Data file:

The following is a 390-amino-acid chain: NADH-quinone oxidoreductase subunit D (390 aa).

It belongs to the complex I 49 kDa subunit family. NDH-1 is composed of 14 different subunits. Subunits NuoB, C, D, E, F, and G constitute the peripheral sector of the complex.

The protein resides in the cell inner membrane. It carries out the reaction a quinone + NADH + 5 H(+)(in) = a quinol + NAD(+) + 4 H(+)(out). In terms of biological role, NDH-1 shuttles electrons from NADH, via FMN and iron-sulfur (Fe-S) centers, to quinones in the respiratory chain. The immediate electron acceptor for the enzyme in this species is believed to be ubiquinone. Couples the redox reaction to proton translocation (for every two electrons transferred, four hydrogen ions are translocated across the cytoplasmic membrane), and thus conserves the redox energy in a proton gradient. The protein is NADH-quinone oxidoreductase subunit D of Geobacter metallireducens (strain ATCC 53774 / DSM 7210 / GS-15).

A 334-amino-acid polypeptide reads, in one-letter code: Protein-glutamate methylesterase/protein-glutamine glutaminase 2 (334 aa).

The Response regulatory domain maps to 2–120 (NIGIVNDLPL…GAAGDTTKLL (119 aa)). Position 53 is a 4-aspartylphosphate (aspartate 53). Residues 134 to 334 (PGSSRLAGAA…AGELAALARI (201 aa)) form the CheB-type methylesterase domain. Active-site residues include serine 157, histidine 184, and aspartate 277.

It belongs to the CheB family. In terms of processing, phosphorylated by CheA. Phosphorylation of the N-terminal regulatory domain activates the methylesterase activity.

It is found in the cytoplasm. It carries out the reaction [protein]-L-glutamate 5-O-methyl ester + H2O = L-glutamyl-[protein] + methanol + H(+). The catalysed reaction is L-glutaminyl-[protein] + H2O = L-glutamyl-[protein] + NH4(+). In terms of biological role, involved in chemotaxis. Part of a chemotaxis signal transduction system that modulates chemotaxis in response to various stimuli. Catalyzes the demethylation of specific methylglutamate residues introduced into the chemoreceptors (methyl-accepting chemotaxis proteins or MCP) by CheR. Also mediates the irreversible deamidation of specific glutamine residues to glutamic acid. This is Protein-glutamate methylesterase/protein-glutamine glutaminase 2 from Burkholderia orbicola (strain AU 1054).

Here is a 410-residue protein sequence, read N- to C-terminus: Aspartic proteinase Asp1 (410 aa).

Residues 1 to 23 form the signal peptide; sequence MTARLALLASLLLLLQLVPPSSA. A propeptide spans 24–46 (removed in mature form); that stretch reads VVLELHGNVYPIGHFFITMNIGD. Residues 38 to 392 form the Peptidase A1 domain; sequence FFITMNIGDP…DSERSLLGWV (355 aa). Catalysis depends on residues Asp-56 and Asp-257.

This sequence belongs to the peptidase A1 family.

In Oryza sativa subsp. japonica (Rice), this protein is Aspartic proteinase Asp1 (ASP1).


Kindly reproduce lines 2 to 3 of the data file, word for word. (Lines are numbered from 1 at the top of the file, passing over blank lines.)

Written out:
It belongs to the complex I 49 kDa subunit family. NDH-1 is composed of 14 different subunits. Subunits NuoB, C, D, E, F, and G constitute the peripheral sector of the complex.

The protein resides in the cell inner membrane. It carries out the reaction a quinone + NADH + 5 H(+)(in) = a quinol + NAD(+) + 4 H(+)(out). In terms of biological role, NDH-1 shuttles electrons from NADH, via FMN and iron-sulfur (Fe-S) centers, to quinones in the respiratory chain. The immediate electron acceptor for the enzyme in this species is believed to be ubiquinone. Couples the redox reaction to proton translocation (for every two electrons transferred, four hydrogen ions are translocated across the cytoplasmic membrane), and thus conserves the redox energy in a proton gradient. The protein is NADH-quinone oxidoreductase subunit D of Geobacter metallireducens (strain ATCC 53774 / DSM 7210 / GS-15).